After Samsung's latest product push in London, we have nothing short of a Galaxy S 4 franchise on our hands. While the company unveiled its expected Mini version along with a photography-focused variant, it also took a step in the rugged-device direction by announcing the Galaxy S4 Active. With IP67 water and dust protection, the phone promises to see you through 30 minutes of aquatic activity at a time. Ruggedness aside, though, this device is quite similar to the GS4, albeit in a slightly heftier -- and arguably more attractive -- package. We spent some quality time with Galaxy S4 Active on AT&T, which retails for the same $199.99 as the original S 4. So is this a better pick? You know where to find out.
With a water-resistant casing and a comfortable, attractive design, Samsung's Galaxy S4 Active is a strong option for outdoorsy -- and clumsy -- types. Just don't expect all the bells and whistles of the original Galaxy S 4.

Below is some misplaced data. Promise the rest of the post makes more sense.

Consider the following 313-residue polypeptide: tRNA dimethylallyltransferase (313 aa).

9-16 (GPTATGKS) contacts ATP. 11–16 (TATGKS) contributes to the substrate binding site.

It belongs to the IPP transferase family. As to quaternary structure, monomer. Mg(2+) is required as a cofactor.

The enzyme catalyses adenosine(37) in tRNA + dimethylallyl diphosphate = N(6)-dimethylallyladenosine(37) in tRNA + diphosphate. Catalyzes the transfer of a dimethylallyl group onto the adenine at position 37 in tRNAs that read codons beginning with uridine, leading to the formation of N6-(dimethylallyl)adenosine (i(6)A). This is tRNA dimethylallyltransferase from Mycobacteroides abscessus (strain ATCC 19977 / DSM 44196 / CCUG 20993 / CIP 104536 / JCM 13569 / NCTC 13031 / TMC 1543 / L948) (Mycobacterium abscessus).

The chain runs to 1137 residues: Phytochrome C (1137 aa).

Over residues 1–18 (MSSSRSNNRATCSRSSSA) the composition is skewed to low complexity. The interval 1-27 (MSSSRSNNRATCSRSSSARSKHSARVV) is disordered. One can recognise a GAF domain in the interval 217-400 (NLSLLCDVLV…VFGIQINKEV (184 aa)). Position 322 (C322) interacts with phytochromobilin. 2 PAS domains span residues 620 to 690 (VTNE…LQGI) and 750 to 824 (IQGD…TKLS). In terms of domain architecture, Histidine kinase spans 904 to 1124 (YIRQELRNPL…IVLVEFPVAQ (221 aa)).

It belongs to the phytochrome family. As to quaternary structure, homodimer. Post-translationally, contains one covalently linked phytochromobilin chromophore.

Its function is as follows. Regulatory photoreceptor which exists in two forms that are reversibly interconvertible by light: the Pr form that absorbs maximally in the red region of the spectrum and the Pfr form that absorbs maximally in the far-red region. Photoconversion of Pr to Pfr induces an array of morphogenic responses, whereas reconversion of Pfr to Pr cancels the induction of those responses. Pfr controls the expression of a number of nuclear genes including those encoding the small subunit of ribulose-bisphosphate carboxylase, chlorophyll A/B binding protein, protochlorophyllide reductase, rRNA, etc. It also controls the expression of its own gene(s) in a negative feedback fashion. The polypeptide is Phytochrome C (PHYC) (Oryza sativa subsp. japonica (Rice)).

We're likely not alone in equating "rugged" with "boxy and unattractive." Our initial response to the idea of a GS4 Active wasn't exactly one of enthusiasm, then, as we knew it would sport a thicker profile than the flagship S 4. The Active measures 5.5 x 2.81 x 0.36 inches (139.9 x 71.4 x 9.1mm), while its predecessor is more petite at 5.38 x 2.7 x 0.31 inches (136.6 x 69.8 x 7.9mm). Weight-wise, too, the rugged version is a bit chunkier: 5.29 ounces (150g) compared to 4.59 (130g). When we actually got the device in our hands, though, that extra bit of bulk was appreciated. The Active is arguably even more comfortable to hold than the original S 4, as its edges are more rounded and the extra fractions of an inch make for a sturdier grip.